No, the whole point of this move is clear if you remember how Amazon works. Bezos loves grandiose strategies, and it’s obvious that this is just part of a plan to turn Amazon into a payment platform in exactly the same way the company has made its back end computing infrastructure into one of the world’s most important web serving platforms.

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Amazon Web Services (AWS) which include S3, EC2, CloudFront and a large number of other highly sophisticated, yet low cost backend web services now power a huge part of the web we all use every day. It started with a simple, cheap file storage option back in 2006, and now powers the core of services such as Netflix, FourSquare, Pinterest and many more of the biggest entities on the Internet.

So why not do the same for online payment services? Not just a shopping cart or wallet, but become the de facto standard which every major online retailer – and small ones too! – rely on to interface with customers…payment, customer service, marketing, product returns, and more. If it were any other company, such as Microsoft, we could all have a good laugh and go back to our knitting, but this is Amazon. This company thinks big, and more to the point, it executes. Brilliantly and with precision.

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So here’s our prognosis. This new service will start small, US mostly to begin with, but over time will start to gather steam as customers start to learn about the benefits. Some astute crossover marketing, offers, extended customer tie-ins (e.g. Amazon Local coupon deals especially tailored for Login And Pay With Amazon retailers) and more and very soon the roster of retailers sporting the yellow button will literally explode across the web.

At that point, not having the feature will produce such a hit to the bottom line that it will take on a life of its own, and suddenly the online retail world is all Amazon. Over the top? Maybe. But if you have doubts, just take a look back at the company’s history, and look at the track record of pulling off ambitious stunts. Then come back and think again.

Just remember where you heard it first.

Nigel is the managing editor of the Red Ferret, as well as a freelance columnist for the Sunday Times newspaper in London. Loves tech and fancies himself as a bit of a futurist, but then don’t we all?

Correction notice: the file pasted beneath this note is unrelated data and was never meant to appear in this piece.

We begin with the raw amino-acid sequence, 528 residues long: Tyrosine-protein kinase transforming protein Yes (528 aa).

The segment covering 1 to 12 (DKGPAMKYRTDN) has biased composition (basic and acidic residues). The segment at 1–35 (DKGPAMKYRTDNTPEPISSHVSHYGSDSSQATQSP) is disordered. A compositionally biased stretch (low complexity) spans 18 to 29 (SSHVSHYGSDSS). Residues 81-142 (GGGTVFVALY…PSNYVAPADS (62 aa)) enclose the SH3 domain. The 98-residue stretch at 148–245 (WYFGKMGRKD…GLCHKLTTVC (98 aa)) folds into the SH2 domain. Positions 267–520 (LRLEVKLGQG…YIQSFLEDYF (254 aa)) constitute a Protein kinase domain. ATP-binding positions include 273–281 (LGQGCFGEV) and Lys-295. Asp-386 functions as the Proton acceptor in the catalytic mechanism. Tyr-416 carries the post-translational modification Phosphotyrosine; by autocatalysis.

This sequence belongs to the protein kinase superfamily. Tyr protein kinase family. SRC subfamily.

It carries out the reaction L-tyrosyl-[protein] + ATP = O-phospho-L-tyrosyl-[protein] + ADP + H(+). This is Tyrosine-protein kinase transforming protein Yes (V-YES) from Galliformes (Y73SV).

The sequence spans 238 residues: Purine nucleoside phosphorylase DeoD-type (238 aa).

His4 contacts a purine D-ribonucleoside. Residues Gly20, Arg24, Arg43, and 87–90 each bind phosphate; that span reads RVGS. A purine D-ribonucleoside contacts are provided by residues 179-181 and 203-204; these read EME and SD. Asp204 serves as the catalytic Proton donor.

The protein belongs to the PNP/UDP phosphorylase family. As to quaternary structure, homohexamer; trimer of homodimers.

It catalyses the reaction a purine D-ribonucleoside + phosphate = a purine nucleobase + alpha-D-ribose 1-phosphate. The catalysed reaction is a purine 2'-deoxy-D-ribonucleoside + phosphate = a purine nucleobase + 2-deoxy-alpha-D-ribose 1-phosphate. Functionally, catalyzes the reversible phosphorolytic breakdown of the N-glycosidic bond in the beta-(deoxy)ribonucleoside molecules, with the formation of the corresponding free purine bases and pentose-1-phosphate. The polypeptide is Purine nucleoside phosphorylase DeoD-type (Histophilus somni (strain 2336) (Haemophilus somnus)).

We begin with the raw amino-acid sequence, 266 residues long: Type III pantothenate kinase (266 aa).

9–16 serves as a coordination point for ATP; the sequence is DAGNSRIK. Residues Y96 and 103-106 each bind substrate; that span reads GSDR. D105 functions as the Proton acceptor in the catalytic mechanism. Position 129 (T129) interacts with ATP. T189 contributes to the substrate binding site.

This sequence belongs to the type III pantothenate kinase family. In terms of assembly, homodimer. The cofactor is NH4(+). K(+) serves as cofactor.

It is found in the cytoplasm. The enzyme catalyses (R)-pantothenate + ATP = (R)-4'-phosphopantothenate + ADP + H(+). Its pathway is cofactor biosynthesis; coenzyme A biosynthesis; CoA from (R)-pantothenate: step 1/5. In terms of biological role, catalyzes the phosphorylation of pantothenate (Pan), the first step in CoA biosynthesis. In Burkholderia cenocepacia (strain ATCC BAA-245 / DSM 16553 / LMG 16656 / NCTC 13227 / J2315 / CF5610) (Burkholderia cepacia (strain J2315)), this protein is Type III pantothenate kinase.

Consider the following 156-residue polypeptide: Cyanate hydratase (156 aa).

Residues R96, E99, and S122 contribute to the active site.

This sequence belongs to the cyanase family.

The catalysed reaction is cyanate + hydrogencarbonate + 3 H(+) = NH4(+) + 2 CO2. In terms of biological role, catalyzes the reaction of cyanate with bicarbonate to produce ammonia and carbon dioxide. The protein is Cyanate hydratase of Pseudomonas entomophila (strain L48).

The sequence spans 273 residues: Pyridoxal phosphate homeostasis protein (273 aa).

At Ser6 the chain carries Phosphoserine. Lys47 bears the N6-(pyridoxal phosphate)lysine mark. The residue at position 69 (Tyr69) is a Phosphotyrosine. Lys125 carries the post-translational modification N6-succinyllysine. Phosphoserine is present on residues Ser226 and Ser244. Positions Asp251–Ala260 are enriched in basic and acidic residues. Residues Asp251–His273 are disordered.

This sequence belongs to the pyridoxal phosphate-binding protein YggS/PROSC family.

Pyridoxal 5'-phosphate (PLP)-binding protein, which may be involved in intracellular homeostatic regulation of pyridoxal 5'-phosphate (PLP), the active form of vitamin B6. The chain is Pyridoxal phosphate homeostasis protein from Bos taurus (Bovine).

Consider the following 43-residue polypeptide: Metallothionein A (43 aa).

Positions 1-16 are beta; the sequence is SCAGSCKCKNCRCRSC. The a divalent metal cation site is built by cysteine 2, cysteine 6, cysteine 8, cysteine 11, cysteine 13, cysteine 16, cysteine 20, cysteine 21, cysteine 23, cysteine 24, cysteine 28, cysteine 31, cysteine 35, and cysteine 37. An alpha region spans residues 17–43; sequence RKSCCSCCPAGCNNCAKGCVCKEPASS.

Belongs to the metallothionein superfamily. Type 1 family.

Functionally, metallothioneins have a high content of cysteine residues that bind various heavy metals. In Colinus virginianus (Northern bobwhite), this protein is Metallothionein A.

Nigel – who has written posts on The Red Ferret Journal.



  • Don

    incredible… something else I needed but didn’t know it… Now the big question is, do I earn Amazon bonus points for purchases using this service?

  • Don

    incredible… something else I needed but didn’t know it… Now the big question is, do I earn Amazon bonus points for purchases using this service?

    • http://www.redferret.net/ Nigel Powell

      I think you need a Discover card for those, no? In which case, unlikely methinks.

  • Don

    Right, I meant I already have a Chase Amazon bonus card, was wondering if I’d get the regular 3x points when I purchase directly from Amazon for these new purchases… Hopefully so!

    • http://www.redferret.net/ Nigel Powell

      Wow that would be pretty cool. Double whammy.

  • Don

    I’ll do my best to send you an update.

    • http://www.redferret.net/ Nigel Powell

      Great.

  • Stu

    This isn’t new is it? Amazon launched a payment / checkout system for 3rd party websites back in 2007, or is this something different? http://en.wikipedia.org/wiki/Amazon_Payments

    Also as a retailer why would you add the button and give all the customer and transaction details to a competitor?

    not to mention they dont pay any tax :)

    • http://www.redferret.net/ Nigel Powell

      This new service is a further development on Amazon Payments in that you can do the whole purchase on the site, without leaving the shopping cart, unlike the previous version which required you to authorise via your Amazon account directly. It’s much more seamless.

      The issue with merchants handing over transaction details is a good question, although from what I understand Amazon will actually help the merchant with details on the customer in some sort of shared way.

      In any event, once buyers start to vote with their wallets on other Amazon enabled sites, it’s going to be hard to avoid joining in, or you’ll risk losing custom I’m thinking?

      Yeah the tax thing. I have a problem with that argument, in that there’s a bunch of companies which pay almost zero tax, and I still shop with them. :)

      It sucks, but hopefully one day things will even out properly and everyone will pay their fair share of tax. Oh look there’s a pink pig over there in the sky… :)